Notes: Written for the croctober fanfic challenge. Contains adult themes, sexual references.
Summary: A feeling of nostalgic longing for something or someone that one was fond of and which is lost. Dark Creddie. Two-shot.
Saudade [saw'dadi] : A Portuguese and Galician word for a feeling of nostalgic longing for something or someone that one was fond of and which is lost. It often carries a fatalist tone and a repressed knowledge that the object of longing might really never return.
Freddie and Carly both had exceptionally high grades. Freddie was the more naturally gifted, whilst Carly achieved through intense concentration, planning and studying. They both helped each other, multiple subjects taken by both, hours spent together learning.
Carly helped Freddie with her multitude of notes, she could recall even the smallest detail, and Freddie would help Carly by impressing the overall picture, then examining individual pieces for their importance and impact on the situation or problem at hand.
What looked like the inevitable post-graduation breakup was postponed. They didn't plan it. Freddie hadn't hacked into the computers like Sam had joked, or spied, or stalked, or snooped, or intercepted communication to end up in the same place as Carly.
It simply happened. On their large list of potential colleges, they had independently come to the joint conclusion of their first choice. When the acceptances came, on the same day, in the same white envelopes, they all celebrated. Spencer, Sam, Ms Benson, Carly and Freddie together. Sam stayed in Seattle to learn in community college, and moved in with Spencer.
Freddie still harbored his unrequited love for Carly, it had grown even stronger with the time spent together, and hoped that a change of scenery could improve his chances. Carly had not as yet given any indication that would change, but they were happy in their delusions. Freddie pretended that he was over Carly through pained smiles, Carly pretended to believe him, with Sam always ready with an insult or comeback to ensure he kept pretending. In the back of his mind, he wondered just what was wrong with him.
Freddie spent the first year working long, long hours in pursuit of high level computer programming and business courses, and the second year wasn't much better. The time they spent together was minimal, but happy. During their third year they grew apart despite living almost as close as they had back in Seattle. Freddie had become notoriously solitary, hours spent in darkness, watching line after line of code flowing down the screen like rain.
Literal darkness, working at night, free from distraction. The only distraction he allowed himself was Carly, yet he burned inside, as Carly always had male "friends" with her. Freddie made small talk, masking jealousy, bitterness, resentment at her companions, with jokes and laughter, with chit-chat. He still felt in his heart he just had to wait. Eventually he would get his chance.
After these meetings, he would go back to his code. Freddie forced his emotions down. The 1's and 0's that ultimately comprised the words on the screen didn't recognise emotion. Freddie was fine with that. Mentally blank, he could spend hours reading, to create, to fix, to solve, to compile, to code without restriction, without emotion, without error. It became a release of sorts, away from the world, away from Carly, her boyfriends, and his pain, all conveniently bottled away, justified with the idea that it helped him work.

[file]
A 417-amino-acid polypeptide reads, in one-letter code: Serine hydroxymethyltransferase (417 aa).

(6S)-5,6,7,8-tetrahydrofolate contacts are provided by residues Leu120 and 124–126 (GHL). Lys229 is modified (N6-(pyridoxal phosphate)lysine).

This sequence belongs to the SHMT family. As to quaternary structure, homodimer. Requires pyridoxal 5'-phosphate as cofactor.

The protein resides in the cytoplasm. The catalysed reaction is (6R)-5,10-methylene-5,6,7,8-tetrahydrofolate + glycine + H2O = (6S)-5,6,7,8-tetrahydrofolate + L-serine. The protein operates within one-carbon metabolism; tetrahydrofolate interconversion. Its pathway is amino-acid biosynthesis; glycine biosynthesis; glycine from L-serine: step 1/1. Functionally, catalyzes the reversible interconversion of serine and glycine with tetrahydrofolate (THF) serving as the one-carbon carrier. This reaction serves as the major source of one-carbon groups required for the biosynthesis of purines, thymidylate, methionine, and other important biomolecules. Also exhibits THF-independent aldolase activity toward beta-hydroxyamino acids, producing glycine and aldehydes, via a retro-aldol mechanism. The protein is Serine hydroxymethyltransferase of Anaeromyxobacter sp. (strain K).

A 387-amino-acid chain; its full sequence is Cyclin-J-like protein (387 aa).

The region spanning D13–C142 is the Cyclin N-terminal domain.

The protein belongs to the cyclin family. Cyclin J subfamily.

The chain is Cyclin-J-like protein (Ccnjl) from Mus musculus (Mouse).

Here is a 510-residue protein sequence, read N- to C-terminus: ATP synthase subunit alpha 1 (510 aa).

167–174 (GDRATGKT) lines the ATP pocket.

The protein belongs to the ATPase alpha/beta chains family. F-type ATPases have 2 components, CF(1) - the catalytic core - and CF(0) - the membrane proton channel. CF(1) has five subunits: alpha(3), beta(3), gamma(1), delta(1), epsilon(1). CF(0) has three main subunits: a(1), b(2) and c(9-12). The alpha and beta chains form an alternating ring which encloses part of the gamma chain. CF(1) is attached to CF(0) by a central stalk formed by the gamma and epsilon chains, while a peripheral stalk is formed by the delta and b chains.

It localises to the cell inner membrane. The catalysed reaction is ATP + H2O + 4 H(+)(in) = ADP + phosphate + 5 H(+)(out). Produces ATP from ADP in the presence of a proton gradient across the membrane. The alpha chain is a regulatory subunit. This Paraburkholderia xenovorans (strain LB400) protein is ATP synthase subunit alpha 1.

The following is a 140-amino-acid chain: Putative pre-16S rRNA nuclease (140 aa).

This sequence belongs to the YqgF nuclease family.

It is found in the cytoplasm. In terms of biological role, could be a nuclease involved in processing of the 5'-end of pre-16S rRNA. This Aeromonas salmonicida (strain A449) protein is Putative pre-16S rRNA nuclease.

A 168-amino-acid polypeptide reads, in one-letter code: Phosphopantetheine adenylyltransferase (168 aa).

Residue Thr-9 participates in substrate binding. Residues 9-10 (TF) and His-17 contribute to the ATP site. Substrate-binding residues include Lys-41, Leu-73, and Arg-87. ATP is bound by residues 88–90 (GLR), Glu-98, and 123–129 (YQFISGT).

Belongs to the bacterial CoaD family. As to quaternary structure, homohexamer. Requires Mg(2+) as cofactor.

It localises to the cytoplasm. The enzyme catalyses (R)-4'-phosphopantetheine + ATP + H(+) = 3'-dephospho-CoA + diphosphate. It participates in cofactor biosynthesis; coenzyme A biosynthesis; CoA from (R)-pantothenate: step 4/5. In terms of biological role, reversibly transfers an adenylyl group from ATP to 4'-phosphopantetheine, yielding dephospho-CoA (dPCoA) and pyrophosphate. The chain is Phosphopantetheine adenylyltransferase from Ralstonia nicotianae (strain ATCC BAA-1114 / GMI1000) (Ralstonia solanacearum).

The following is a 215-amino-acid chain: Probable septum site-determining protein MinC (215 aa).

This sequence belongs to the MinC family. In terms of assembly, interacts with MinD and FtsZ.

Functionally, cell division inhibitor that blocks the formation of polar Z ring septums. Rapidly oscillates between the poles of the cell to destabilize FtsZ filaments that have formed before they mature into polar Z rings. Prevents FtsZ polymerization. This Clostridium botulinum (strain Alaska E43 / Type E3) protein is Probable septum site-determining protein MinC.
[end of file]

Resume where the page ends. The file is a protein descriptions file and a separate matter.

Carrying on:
It stayed down for another year, until it finally came boiling over. Only a few short months before they were done, there was a confrontation. He didn't scream. He didn't shout. They didn't throw things, or hurl insults.
He took the seat next to Carly, and went through the mental checklist he had been building for near to a decade, comparing himself to the men and boys that Carly had been with, whilst he watched, and was left to the side. It wasn't something crazy like being secretly related to each other, this might sound terrible, but Freddie had checked and confirmed that wasn't the case. All it took was a hair sample.
"Am I not smart enough?" Most of the people she had dated were in considerably more prestigious courses. Law, Medicine, Theoretical Physics.
"Of course not, you are the smartest person I know." Carly pleaded with him to stop now. Carly knew where this was heading, and she did not like it at all.
"Is it my looks? Am I hideous to you? Do I embarrass you? Do you not want to be around me?" The 3rd was a linebacker on their football team. A colossus amongst men, popular as well. Freddie never thought himself as anything particularly good looking, but he had kept fit, an hour every day, after spending the night on the computer, he would leave, then return just as the sun rose, then slept. At worst he was a little pale, just like almost every science, maths, computing or engineering student was.
"Don't be absurd, you never embarrass me." It was the truth. Carly had never thought that about him. Carly cherished him, admired his work ethic, and treasured his support.
"Did I treat you badly? Do I lie to you? Did I make you feel insignificant? Did I ever hit you?" Freddie had found out. Carly never told him because she feared he might do something stupid, but he had ways and means. He made sure the man never so much as spoke to Carly again. Freddie came within a whisker of deciding to kill him, after he implied that it was her own fault, and that she 'had it coming'.
Only the man turning back around suddenly and asking him a random question about what course he was doing, as Freddie's hand trailed over the lamp on the desk, kept the urge from consuming him. He fled quickly after getting an assurance that he wouldn't go back to Carly, shocked at how close he'd come to cold-blooded murder. It sickened him, made him question his own moral fiber, only to conclude he was simply looking to protect Carly, and that many people in his situation would do the same thing.